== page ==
Back in January, Valeant Pharmaceuticals' CEO J. Michael Pearson couldn't say how he intended to reach his lofty goal of cracking the list of top 5 drugmakers worldwide. Now, he's offering new details about his acquisition blueprints, and they include deals in ophthalmology, dermatology and dentistry.
Valeant CEO Michael Pearson has never been a fan of drug R&D. Openly caustic in the past about the risk involved in drug research, Valeant's chief executive has largely steered clear of developing a pipeline, focusing instead on a clear strategy involving the rapid acquisition of marketed drugs.
Any industry that's undergoing as much change as biopharma is always looking for leadership. Old marketing practices are being blown apart, R&D is being subjected to emergency surgery, drug...
Pfizer celebrated three birthdays January 1. That's when it officially divided its business into three distinct units, each with its own management and financial reporting--and each with its own prospect of setting off on its own, at least eventually. Analysts are betting that one of those three businesses will be first to go: Already, potential buyers are buzzing.
J. Michael Pearson is one ambitious man. The Valeant ($VRX) CEO wants to elbow his way to the top echelons of the drug business. If he has his way, Valeant will be one of the top 5 drugmakers in the world. By 2016.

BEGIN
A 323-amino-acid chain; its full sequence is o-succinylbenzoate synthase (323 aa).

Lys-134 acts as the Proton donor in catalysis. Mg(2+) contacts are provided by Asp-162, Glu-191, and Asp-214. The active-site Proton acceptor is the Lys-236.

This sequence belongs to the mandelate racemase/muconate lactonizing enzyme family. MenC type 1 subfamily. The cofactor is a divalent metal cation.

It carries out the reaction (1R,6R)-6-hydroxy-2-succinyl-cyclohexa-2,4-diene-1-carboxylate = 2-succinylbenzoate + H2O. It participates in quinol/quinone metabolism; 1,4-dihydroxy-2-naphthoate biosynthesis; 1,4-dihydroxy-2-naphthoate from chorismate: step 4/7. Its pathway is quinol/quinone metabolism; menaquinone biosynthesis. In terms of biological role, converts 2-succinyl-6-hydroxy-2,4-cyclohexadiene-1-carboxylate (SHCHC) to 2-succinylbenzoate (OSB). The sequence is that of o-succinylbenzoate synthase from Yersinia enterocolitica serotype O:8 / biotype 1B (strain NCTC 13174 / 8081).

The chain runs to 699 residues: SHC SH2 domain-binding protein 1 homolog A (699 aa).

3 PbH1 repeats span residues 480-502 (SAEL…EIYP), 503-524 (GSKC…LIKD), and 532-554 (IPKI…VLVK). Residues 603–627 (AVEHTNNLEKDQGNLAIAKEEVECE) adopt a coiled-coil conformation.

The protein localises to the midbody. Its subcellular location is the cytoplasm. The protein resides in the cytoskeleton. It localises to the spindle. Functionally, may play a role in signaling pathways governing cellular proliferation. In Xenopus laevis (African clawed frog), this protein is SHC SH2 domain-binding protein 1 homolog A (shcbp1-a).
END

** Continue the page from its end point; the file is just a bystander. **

Valeant Pharmaceuticals has added another $250 million deal to its buyout tally, with a $250 million bid to buy Solta Medical, a maker of dermatological treatment devices. And Endo Health Solutions has agreed to pay up to $220 million for NuPathe and its brand-new migraine treatment Zecuity.
Valeant CEO J. Michael Pearson has turned his company into a force in a buying spree that he most recently topped off with the $8.7 billion deal that snagged Bausch + Lomb. But sometimes you can buy trouble.
With Valeant Pharmaceuticals forking over $8.7 billion for eye-care giant Bausch + Lomb and Amgen's $10.4 billion deal for Onyx Pharmaceuticals, this could be a comeback year for pharma M&A, even as the drug approval rate remains healthy.
According to a new report from consultant PwC, there was a decline in the two Vs--volume and value--after some big deals in the first quarter pushed both of those up.
There's been a lot of talk about a dearth of innovation in the pharma business. But some drugmakers don't lack creativity. In fact, a few of them actually made Forbes' latest list of 100 most innovative companies on the globe.